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Posted by rcdrye on Monday, February 25, 2019 8:49 AM

PE operated only in California.  Even though the parlor service on this railway operated in only two states, the line operated in four.

The line was only connected to the rest of the electric railway network for about two years just before World War I, even though it had ownership in common with other lines in the region.  When the connecting line folded there were three short gaps in continuous electric railway lines between New England and the midwest, where before there had been only two.

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Posted by Deggesty on Monday, February 25, 2019 10:43 AM

This is quite an aside. My mother, who went to school in NOrthfield, Mass. a little over 100 years ago, said that if you knew the proper transfer points you could travel all over New England for 5 cents (I doubt that she considered traavel in northern Maine).

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Posted by daveklepper on Wednesday, February 27, 2019 1:12 AM

Berkshire Street Railway, New York, Connecticut, Massachusetts, Vermont

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Posted by Overmod on Wednesday, February 27, 2019 3:41 AM

daveklepper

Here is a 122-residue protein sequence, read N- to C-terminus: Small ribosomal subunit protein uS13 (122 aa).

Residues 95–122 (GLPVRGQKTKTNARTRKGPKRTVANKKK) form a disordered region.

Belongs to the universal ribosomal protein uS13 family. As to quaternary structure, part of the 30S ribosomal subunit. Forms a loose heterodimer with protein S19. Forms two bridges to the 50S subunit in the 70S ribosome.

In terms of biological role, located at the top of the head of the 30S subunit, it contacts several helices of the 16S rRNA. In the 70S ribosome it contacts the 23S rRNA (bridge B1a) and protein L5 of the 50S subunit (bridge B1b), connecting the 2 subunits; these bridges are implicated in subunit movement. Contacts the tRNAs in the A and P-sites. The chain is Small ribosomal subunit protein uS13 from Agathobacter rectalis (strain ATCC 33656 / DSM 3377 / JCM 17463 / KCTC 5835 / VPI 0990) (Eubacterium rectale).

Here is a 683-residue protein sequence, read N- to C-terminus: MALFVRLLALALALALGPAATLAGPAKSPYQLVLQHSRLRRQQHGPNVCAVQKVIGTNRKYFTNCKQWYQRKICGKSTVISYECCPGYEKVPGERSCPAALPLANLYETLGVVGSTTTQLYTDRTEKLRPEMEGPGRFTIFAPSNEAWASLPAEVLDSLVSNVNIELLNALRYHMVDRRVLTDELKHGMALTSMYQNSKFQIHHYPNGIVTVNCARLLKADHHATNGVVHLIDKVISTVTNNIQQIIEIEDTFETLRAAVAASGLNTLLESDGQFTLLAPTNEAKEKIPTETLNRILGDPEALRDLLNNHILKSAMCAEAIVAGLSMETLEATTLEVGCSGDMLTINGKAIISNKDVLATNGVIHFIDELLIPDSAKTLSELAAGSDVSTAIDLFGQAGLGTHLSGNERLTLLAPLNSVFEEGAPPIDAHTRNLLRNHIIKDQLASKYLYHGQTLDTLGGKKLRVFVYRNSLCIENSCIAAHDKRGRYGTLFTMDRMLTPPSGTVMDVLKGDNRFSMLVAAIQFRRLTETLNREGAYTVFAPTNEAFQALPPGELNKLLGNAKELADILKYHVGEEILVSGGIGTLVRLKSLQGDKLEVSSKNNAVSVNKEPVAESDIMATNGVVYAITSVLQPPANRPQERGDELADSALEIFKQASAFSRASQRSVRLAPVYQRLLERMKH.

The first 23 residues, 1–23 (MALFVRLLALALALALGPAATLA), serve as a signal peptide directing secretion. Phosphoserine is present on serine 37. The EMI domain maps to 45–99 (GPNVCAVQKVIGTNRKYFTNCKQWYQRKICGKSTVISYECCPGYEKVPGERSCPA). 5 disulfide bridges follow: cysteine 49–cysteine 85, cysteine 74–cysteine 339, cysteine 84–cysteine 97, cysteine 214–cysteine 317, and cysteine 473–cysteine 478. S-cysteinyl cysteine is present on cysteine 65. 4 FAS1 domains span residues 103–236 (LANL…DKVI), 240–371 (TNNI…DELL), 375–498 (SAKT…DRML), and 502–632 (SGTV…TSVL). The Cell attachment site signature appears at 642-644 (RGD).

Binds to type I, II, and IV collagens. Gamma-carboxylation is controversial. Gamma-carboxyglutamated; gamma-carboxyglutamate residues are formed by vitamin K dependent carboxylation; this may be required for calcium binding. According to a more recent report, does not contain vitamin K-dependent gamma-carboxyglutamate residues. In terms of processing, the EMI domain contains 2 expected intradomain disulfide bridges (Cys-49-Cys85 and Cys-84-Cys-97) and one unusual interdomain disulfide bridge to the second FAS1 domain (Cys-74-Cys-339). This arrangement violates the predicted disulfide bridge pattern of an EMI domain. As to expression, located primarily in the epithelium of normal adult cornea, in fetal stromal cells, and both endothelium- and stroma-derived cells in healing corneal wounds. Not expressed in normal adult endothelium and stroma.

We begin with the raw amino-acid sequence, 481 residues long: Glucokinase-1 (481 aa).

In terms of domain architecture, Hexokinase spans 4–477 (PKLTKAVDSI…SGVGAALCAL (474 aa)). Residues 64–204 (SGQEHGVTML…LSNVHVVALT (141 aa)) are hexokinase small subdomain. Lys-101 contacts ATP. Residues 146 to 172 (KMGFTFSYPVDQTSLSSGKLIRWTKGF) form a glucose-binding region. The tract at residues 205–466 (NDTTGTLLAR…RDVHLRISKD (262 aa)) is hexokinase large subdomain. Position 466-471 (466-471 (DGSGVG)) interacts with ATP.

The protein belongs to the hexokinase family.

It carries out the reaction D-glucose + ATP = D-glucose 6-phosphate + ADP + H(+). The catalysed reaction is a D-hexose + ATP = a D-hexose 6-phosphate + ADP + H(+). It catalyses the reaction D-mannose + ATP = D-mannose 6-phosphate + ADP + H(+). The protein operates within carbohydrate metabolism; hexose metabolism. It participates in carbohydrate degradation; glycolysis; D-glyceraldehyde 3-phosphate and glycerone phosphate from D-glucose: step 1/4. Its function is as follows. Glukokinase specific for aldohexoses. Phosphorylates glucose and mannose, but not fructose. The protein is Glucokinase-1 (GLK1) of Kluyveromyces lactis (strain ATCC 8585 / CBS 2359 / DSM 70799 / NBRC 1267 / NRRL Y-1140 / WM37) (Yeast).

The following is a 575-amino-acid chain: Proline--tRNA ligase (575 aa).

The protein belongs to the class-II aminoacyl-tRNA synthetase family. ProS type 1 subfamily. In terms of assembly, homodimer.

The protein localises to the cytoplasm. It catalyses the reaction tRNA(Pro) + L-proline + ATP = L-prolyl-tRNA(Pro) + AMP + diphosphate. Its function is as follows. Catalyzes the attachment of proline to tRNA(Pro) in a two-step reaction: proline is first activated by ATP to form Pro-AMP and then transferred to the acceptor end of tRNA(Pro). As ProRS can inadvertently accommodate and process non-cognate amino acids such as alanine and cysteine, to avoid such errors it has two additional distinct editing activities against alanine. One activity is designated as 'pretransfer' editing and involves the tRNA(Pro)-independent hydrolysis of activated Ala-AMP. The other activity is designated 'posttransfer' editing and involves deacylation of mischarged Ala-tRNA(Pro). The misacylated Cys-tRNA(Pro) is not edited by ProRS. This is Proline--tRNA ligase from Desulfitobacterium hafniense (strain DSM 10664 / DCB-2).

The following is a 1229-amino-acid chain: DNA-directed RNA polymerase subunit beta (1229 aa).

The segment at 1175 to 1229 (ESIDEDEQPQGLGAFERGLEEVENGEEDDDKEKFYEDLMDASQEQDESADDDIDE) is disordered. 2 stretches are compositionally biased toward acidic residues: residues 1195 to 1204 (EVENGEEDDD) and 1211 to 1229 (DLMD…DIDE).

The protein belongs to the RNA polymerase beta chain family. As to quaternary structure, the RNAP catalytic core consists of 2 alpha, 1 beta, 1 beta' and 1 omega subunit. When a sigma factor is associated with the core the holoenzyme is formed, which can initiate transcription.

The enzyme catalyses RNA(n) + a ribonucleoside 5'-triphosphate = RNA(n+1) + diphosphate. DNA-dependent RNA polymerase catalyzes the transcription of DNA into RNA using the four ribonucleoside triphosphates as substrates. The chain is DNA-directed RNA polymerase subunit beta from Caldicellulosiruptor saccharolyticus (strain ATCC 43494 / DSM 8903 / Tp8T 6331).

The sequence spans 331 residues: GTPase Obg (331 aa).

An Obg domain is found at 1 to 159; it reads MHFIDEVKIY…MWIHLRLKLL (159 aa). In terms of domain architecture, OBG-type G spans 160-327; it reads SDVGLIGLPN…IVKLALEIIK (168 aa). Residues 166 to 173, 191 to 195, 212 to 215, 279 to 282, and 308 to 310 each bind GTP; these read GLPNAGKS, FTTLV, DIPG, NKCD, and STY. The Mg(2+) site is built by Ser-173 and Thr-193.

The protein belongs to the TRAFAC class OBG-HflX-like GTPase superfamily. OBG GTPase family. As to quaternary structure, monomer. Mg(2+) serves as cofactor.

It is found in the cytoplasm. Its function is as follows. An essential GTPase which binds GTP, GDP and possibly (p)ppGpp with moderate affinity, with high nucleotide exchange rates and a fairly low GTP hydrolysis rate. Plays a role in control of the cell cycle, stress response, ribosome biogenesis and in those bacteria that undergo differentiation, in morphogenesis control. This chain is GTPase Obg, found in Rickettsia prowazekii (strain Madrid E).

Berkshire Street Railway, New York, Connecticut, Massachusetts, Vermont

...and here's an introduction to that parlor car:

https://collection.trolleymuseum.org/collection/national/297

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Posted by rcdrye on Wednesday, February 27, 2019 7:34 AM

Dave has correctly ID'd the Berkshire Street Railway.  One of NYNH&H's network of lines, it offered local service in Pittsfield MA as well as service on its cross-country lines.  For about two years a connection with the Springfield Street Railway's "Huckleberry Line" broke Berkshire's isolation from the rest of the New England network, but after 1917 it was again isolated.  The 20 mile gap between its west end at Hoosick Falls NY and United RRs at Troy was one of two (the other was Fonda-Little Falls NY) that prevented unbroken electric railway travel from Portsmouth NH to Elkhart Lake WI.